Out in the Cold Rain and Snow

Serendipity has been circumventing my attempts to celebrate the winter solstice in any true style for several years in a row. This year I get to spend the 21st on a plane. I hope I have a window seat.

The other day I was walking on River Road in Sunderland at around one in the afternoon, getting towards the end of our first big snow storm. The precipitation had turned to a fine sleet, and underfoot were four inches of snow topped by an inch and a half of hard slush. I followed other people’s footprints when I could, but mostly they’d been left hours ago and had healed over with ice.

I was walking by a gap between farmhouses when I heard something from the big, empty field behind them. Music. A couple of chords played on a big ole synth pipe organ, strung together into part of a melody. The sequence repeated itself once, then ceased. I wasn’t sure if I’d really heard it, so I stood there in the iced-over driveway for a minute, looking around at the clapboards and the maple trees for a light in a window, an open garage door. Something that might hint at the source of the sound. Nobody was out.

After a minute I heard whoever it was play through the same half-melody once more. I recognized it, but couldn’t place it. Maybe it was part of a Christmas song. I wanted to figure out how I knew it, and who was playing it.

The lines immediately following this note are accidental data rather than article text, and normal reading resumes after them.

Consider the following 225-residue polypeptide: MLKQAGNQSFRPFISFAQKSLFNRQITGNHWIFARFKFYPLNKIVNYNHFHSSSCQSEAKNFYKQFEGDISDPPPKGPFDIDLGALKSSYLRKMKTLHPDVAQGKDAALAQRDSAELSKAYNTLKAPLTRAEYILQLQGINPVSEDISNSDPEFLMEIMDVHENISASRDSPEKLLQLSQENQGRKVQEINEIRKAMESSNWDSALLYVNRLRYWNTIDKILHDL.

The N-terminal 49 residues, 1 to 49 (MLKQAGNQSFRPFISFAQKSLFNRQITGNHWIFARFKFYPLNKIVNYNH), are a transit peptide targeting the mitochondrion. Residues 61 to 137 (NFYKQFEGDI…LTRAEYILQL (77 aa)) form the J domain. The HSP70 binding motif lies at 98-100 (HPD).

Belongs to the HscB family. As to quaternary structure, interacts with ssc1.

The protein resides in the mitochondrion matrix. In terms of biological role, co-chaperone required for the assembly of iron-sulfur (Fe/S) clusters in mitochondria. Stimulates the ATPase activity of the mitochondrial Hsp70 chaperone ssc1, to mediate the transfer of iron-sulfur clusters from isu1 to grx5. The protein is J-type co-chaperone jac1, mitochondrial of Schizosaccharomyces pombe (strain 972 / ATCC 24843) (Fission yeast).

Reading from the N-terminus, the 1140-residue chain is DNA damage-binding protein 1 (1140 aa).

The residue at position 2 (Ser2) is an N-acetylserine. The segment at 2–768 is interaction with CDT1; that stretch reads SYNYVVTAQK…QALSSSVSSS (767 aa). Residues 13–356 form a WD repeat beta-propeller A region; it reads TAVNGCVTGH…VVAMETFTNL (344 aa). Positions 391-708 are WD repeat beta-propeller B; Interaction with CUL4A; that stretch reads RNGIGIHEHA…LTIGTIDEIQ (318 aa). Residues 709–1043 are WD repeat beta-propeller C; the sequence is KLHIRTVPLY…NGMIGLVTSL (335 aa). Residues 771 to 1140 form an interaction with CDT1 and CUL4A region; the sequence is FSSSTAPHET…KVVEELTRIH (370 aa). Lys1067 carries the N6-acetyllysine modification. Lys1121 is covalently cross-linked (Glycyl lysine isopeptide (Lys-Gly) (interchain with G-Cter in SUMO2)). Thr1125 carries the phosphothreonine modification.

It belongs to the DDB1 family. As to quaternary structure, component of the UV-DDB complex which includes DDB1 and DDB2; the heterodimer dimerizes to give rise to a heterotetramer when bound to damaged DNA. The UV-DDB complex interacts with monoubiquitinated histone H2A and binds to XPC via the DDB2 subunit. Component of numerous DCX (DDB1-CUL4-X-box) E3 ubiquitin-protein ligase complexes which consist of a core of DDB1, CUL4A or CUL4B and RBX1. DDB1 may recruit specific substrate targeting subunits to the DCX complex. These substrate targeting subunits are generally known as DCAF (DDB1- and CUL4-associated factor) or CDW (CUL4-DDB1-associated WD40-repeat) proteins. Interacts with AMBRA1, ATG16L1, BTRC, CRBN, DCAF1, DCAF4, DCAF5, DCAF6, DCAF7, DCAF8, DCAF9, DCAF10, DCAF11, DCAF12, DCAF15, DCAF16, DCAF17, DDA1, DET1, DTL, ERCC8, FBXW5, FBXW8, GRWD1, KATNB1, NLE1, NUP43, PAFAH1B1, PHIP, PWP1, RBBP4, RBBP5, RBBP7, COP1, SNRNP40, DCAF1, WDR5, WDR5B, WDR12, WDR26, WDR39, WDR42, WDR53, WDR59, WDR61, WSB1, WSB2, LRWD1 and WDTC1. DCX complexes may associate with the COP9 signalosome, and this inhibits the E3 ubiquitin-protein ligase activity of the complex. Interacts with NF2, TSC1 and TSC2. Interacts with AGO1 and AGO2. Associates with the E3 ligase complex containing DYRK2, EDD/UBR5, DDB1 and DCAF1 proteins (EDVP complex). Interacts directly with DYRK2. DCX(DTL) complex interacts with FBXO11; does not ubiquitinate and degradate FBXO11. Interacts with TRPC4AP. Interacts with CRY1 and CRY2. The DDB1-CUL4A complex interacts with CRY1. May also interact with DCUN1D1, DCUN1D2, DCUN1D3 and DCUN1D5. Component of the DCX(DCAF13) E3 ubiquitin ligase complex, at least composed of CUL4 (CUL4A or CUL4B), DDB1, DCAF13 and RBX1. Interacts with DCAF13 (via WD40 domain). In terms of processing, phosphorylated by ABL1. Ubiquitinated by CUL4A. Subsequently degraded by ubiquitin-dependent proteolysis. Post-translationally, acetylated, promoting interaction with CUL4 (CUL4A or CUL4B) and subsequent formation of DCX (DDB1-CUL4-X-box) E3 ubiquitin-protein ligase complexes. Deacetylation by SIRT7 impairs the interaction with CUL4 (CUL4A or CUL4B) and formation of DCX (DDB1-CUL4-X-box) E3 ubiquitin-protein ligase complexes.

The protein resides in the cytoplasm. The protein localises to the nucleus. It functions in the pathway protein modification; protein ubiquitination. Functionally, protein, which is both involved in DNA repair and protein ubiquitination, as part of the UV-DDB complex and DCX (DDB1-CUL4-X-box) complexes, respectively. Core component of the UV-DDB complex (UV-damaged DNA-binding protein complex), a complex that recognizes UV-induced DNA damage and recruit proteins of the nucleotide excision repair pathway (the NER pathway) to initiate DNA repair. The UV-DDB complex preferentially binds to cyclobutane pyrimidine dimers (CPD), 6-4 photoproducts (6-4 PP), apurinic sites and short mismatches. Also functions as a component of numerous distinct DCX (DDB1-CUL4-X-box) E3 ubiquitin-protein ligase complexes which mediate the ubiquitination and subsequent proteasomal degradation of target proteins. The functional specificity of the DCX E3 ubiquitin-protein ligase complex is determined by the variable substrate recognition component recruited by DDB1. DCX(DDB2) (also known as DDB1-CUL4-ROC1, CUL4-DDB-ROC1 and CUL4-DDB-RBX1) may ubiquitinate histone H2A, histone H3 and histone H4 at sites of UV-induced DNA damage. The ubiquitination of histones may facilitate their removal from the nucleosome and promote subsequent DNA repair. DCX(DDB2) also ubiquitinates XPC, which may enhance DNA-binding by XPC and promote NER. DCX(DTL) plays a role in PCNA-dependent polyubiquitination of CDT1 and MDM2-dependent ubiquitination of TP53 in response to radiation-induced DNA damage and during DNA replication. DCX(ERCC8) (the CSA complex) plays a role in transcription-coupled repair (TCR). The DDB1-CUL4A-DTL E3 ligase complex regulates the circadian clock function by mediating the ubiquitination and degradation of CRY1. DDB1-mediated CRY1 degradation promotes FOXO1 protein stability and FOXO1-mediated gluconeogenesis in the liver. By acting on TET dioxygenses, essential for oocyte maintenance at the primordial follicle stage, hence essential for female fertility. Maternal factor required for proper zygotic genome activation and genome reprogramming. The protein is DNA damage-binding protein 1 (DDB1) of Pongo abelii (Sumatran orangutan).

Fairies? Angels? The Dead?

I turned away from the road, between the farmhouses and into the field, into the wind, the wet ice coming down on my face, turning it numb. Straight ahead over the pines and hemlocks at the far side of the field were the profile of Mt. Toby and the Bull Hill bluffs. Left, a church spire—no, it was the tower of the Blue Heron. The building had been town hall once, but never a church. No synth organ music issued from any of the above. I didn’t hear it again.

The wool coat I had on was getting close to soaked-through. I gave up, turned south over the crunching, sopping-wet fields towards home.


  1. Fifteen years ago, near midnight in my back yard in Montague Center: The sound of fiddle music, a haunting tune, played to the stars.

    1. Liz! Hey! Nice to know you are still reading. 🙂

      So what’s your take on the mysterious musicians of the pastoral Western Mass? Colonial frontier ghosts?

      1. I love the idea of ghostly musicians in our landscape. There’s something intriguing, too, about the hall in Nelson, NH, which has had a contra dance once a week without fail for 200 years–except for the night Pearl Harbor was bombed. Ghostly dancers as well as ghostly musicians.

        Hymns, Shape Note music, and Contra–our New England musical heritage.

        And of course I’m still reading! Has it been that long since I commented? I guess it has. I’ve been reading the internet, but not interacting much, in general, I think. 🙂

  2. that looks gorgeous–very nice weather for stout!

    we are expecting 5+ inches tomorrow, which is a lot for down here, so it will be fireplace fire and stout pretty much the whole day! and any deluca cider i can find stored away….

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